FYI, it has been a long time since there was a default name/password. Some time back California law changed, and this instead turned into a first boot account setup.
If you were to try to work with any flash software, then you’d want to work with the same release of L4T which the SD card was designed to match. On a host PC you can use “
head -n 1 /etc/nv_tegra_release” to see that release. JetPack/SDK Manager is a front end to flash software, and L4T is what actually gets flashed. L4T, in turn, is just Ubuntu plus NVIDIA drivers. Both the flash software and the image going on the rootfs (in this case SD card) matter even on an SD card model since embedded systems don’t have a BIOS (flash is not just the rootfs and bootloader, it is also the equivalent of flashing the BIOS, but done in software without a hardware BIOS). For an SD card model there is embedded QSPI memory for the non-rootfs content (which is what is flashed) as well as the rootfs (in this case on SD card, which can be worked with separately). To find which software to use when matching that release go to the L4T shown in this URL:
You will need an Ubuntu 18.04 host PC if you want to use the flash software. VMs are not officially supported and tend to fail if USB is not set up correctly, but can work. In your case it might not matter if all you want to do is set up for flashing a rootfs (which is really just copy to the SD card, you don’t need the Nano connected for that, nor would the Nano be flashed). If the L4T release does not change, then there is no need to flash anything on the Nano.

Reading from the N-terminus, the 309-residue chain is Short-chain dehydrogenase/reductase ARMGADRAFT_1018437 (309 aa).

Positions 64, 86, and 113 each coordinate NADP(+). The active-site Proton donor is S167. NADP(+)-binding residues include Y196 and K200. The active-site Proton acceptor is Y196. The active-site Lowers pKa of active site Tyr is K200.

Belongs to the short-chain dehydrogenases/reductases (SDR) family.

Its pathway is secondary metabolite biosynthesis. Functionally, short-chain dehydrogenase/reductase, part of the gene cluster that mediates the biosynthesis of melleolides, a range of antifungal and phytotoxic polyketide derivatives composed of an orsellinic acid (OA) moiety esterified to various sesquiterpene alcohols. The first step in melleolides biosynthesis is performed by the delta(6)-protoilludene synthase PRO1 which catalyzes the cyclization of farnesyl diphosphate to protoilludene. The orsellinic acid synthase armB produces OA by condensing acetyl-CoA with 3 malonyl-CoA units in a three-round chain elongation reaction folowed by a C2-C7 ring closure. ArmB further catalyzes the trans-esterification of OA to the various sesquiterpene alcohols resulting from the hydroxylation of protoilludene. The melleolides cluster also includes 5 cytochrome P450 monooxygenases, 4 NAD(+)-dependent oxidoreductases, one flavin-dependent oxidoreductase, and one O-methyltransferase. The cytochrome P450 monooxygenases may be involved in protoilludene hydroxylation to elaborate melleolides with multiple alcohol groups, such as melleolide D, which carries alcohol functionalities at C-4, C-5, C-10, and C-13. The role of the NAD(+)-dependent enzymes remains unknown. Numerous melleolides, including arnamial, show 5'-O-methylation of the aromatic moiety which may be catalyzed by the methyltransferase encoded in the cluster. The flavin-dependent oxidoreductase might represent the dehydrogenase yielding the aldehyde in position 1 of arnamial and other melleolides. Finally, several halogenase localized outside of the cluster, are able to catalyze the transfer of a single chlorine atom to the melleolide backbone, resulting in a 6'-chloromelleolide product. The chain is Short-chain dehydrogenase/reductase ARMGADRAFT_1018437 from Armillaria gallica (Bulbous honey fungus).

There isn’t any “cracking” a password, all you can do is install or flash a new image which has not yet completed first boot setup. However, installing that software produces this directory, which is where most command line work would be performed from (you’d use the JetPack/SDK Manager release matching the L4T release…more on JetPack below):
The L4T page will lead you to the JetPack/SDKM page, but you can use a more recent JetPack/SDKM, and start it like this to make available earlier releases from the newer JetPack/SDKM:
(JetPack versions available here)
If you have installed the flash software, then JetPack/SDKM will have installed and prepared “
Linux_for_Tegra/rootfs/”. You can see if there is content in “
Linux_for_Tegra/rootfs/”. When a default image is generated for the rootfs it is almost an exact copy of that content. It is an entire operating system install.
There is a tool located at “
Linux_for_Tegra/tools/”. That tools is for people who want to do the equivalent of running first boot account setup prior to ever flashing. If that tool has been used, then the default image will have the chosen details from its very first boot, including login name and password. You can, from “
Linux_for_Tegra/”, do this for setting that up:
# Follow the instructions. "rootfs/" will be set up accordingly.
There are several choices from here. I’ll suggest:
- You could create an image based on this, and use it to generate an SD card image.
- You would then copy (using
sudo) files related to login name and password of “
rootfs/etc/” over the same files on the SD card image.
- Files in “
rootfs/etc/” on the host PC) which would be relevant (I don’t know if they are all required, but it is best to copy all of them):
You won’t find any information on actually cracking a password. All you can get are variations on backing up the original and flashing with a new user setup with physical access. All of the above is a combination of advice on backing up and flashing.
Do note that in JetPack/SDKM you can uncheck items you won’t use. Uncheck everything other than Jetson install. You can also check to install but not perform the flash to get the content.